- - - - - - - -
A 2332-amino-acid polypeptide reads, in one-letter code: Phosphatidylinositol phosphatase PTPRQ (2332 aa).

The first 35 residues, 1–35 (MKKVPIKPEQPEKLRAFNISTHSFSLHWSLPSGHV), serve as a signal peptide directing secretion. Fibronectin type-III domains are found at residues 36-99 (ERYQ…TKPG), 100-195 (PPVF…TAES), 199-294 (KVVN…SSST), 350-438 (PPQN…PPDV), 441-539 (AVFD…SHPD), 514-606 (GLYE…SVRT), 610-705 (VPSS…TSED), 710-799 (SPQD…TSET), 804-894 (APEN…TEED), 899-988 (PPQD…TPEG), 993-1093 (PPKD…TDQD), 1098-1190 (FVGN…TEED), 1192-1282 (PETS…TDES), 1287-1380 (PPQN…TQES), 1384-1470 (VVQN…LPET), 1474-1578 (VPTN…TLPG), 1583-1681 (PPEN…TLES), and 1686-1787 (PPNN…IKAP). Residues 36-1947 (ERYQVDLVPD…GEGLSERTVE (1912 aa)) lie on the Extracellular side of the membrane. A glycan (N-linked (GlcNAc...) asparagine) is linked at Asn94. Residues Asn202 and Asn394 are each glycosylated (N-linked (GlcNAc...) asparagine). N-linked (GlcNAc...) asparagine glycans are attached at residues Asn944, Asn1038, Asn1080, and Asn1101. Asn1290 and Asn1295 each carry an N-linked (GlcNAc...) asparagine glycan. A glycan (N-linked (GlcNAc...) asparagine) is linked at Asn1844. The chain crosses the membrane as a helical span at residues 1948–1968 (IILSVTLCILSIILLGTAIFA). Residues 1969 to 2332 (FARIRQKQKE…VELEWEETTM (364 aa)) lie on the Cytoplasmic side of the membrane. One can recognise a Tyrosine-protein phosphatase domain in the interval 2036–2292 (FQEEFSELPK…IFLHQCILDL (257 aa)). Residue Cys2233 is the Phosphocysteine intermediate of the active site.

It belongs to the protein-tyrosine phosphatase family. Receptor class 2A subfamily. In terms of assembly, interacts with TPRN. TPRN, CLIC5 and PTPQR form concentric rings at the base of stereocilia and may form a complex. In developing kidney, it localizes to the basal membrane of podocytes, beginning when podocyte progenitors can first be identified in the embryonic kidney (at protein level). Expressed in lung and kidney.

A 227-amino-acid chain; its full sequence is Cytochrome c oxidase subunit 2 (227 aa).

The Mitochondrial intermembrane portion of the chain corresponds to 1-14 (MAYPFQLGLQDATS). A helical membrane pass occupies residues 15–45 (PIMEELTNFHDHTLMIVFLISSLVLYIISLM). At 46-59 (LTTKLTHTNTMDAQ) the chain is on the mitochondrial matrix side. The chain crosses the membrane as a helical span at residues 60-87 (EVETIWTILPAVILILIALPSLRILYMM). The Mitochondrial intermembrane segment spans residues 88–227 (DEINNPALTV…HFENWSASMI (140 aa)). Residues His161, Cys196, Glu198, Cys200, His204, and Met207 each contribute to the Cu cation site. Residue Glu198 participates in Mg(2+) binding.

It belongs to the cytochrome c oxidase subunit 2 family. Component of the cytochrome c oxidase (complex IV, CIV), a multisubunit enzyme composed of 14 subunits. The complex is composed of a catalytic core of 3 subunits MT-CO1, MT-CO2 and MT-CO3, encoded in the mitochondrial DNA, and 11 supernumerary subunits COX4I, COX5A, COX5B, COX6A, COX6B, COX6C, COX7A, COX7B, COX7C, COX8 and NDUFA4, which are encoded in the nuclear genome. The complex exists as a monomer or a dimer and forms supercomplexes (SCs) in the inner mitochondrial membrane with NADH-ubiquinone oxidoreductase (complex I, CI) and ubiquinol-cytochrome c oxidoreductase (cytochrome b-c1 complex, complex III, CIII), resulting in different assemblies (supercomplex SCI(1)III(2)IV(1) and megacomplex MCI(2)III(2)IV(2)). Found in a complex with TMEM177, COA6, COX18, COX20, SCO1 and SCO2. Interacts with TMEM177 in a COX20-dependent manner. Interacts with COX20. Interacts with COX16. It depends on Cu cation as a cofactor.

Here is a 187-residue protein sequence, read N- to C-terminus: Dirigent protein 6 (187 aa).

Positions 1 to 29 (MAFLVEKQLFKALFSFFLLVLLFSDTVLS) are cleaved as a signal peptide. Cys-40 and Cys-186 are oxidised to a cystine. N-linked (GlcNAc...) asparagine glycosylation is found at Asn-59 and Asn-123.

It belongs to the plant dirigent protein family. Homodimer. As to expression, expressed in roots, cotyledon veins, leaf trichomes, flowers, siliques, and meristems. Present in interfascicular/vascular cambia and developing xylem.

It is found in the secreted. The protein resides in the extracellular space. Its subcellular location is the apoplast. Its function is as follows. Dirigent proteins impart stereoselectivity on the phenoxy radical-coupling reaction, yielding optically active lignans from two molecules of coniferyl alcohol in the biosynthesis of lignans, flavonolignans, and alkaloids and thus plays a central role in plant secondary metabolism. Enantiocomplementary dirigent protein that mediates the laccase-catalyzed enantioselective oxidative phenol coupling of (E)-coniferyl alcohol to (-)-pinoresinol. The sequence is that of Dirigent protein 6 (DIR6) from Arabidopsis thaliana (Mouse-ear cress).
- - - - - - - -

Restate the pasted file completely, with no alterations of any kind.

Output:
A 2332-amino-acid polypeptide reads, in one-letter code: Phosphatidylinositol phosphatase PTPRQ (2332 aa).

The first 35 residues, 1–35 (MKKVPIKPEQPEKLRAFNISTHSFSLHWSLPSGHV), serve as a signal peptide directing secretion. Fibronectin type-III domains are found at residues 36-99 (ERYQ…TKPG), 100-195 (PPVF…TAES), 199-294 (KVVN…SSST), 350-438 (PPQN…PPDV), 441-539 (AVFD…SHPD), 514-606 (GLYE…SVRT), 610-705 (VPSS…TSED), 710-799 (SPQD…TSET), 804-894 (APEN…TEED), 899-988 (PPQD…TPEG), 993-1093 (PPKD…TDQD), 1098-1190 (FVGN…TEED), 1192-1282 (PETS…TDES), 1287-1380 (PPQN…TQES), 1384-1470 (VVQN…LPET), 1474-1578 (VPTN…TLPG), 1583-1681 (PPEN…TLES), and 1686-1787 (PPNN…IKAP). Residues 36-1947 (ERYQVDLVPD…GEGLSERTVE (1912 aa)) lie on the Extracellular side of the membrane. A glycan (N-linked (GlcNAc...) asparagine) is linked at Asn94. Residues Asn202 and Asn394 are each glycosylated (N-linked (GlcNAc...) asparagine). N-linked (GlcNAc...) asparagine glycans are attached at residues Asn944, Asn1038, Asn1080, and Asn1101. Asn1290 and Asn1295 each carry an N-linked (GlcNAc...) asparagine glycan. A glycan (N-linked (GlcNAc...) asparagine) is linked at Asn1844. The chain crosses the membrane as a helical span at residues 1948–1968 (IILSVTLCILSIILLGTAIFA). Residues 1969 to 2332 (FARIRQKQKE…VELEWEETTM (364 aa)) lie on the Cytoplasmic side of the membrane. One can recognise a Tyrosine-protein phosphatase domain in the interval 2036–2292 (FQEEFSELPK…IFLHQCILDL (257 aa)). Residue Cys2233 is the Phosphocysteine intermediate of the active site.

It belongs to the protein-tyrosine phosphatase family. Receptor class 2A subfamily. In terms of assembly, interacts with TPRN. TPRN, CLIC5 and PTPQR form concentric rings at the base of stereocilia and may form a complex. In developing kidney, it localizes to the basal membrane of podocytes, beginning when podocyte progenitors can first be identified in the embryonic kidney (at protein level). Expressed in lung and kidney.

A 227-amino-acid chain; its full sequence is Cytochrome c oxidase subunit 2 (227 aa).

The Mitochondrial intermembrane portion of the chain corresponds to 1-14 (MAYPFQLGLQDATS). A helical membrane pass occupies residues 15–45 (PIMEELTNFHDHTLMIVFLISSLVLYIISLM). At 46-59 (LTTKLTHTNTMDAQ) the chain is on the mitochondrial matrix side. The chain crosses the membrane as a helical span at residues 60-87 (EVETIWTILPAVILILIALPSLRILYMM). The Mitochondrial intermembrane segment spans residues 88–227 (DEINNPALTV…HFENWSASMI (140 aa)). Residues His161, Cys196, Glu198, Cys200, His204, and Met207 each contribute to the Cu cation site. Residue Glu198 participates in Mg(2+) binding.

It belongs to the cytochrome c oxidase subunit 2 family. Component of the cytochrome c oxidase (complex IV, CIV), a multisubunit enzyme composed of 14 subunits. The complex is composed of a catalytic core of 3 subunits MT-CO1, MT-CO2 and MT-CO3, encoded in the mitochondrial DNA, and 11 supernumerary subunits COX4I, COX5A, COX5B, COX6A, COX6B, COX6C, COX7A, COX7B, COX7C, COX8 and NDUFA4, which are encoded in the nuclear genome. The complex exists as a monomer or a dimer and forms supercomplexes (SCs) in the inner mitochondrial membrane with NADH-ubiquinone oxidoreductase (complex I, CI) and ubiquinol-cytochrome c oxidoreductase (cytochrome b-c1 complex, complex III, CIII), resulting in different assemblies (supercomplex SCI(1)III(2)IV(1) and megacomplex MCI(2)III(2)IV(2)). Found in a complex with TMEM177, COA6, COX18, COX20, SCO1 and SCO2. Interacts with TMEM177 in a COX20-dependent manner. Interacts with COX20. Interacts with COX16. It depends on Cu cation as a cofactor.

Here is a 187-residue protein sequence, read N- to C-terminus: Dirigent protein 6 (187 aa).

Positions 1 to 29 (MAFLVEKQLFKALFSFFLLVLLFSDTVLS) are cleaved as a signal peptide. Cys-40 and Cys-186 are oxidised to a cystine. N-linked (GlcNAc...) asparagine glycosylation is found at Asn-59 and Asn-123.

It belongs to the plant dirigent protein family. Homodimer. As to expression, expressed in roots, cotyledon veins, leaf trichomes, flowers, siliques, and meristems. Present in interfascicular/vascular cambia and developing xylem.

It is found in the secreted. The protein resides in the extracellular space. Its subcellular location is the apoplast. Its function is as follows. Dirigent proteins impart stereoselectivity on the phenoxy radical-coupling reaction, yielding optically active lignans from two molecules of coniferyl alcohol in the biosynthesis of lignans, flavonolignans, and alkaloids and thus plays a central role in plant secondary metabolism. Enantiocomplementary dirigent protein that mediates the laccase-catalyzed enantioselective oxidative phenol coupling of (E)-coniferyl alcohol to (-)-pinoresinol. The sequence is that of Dirigent protein 6 (DIR6) from Arabidopsis thaliana (Mouse-ear cress).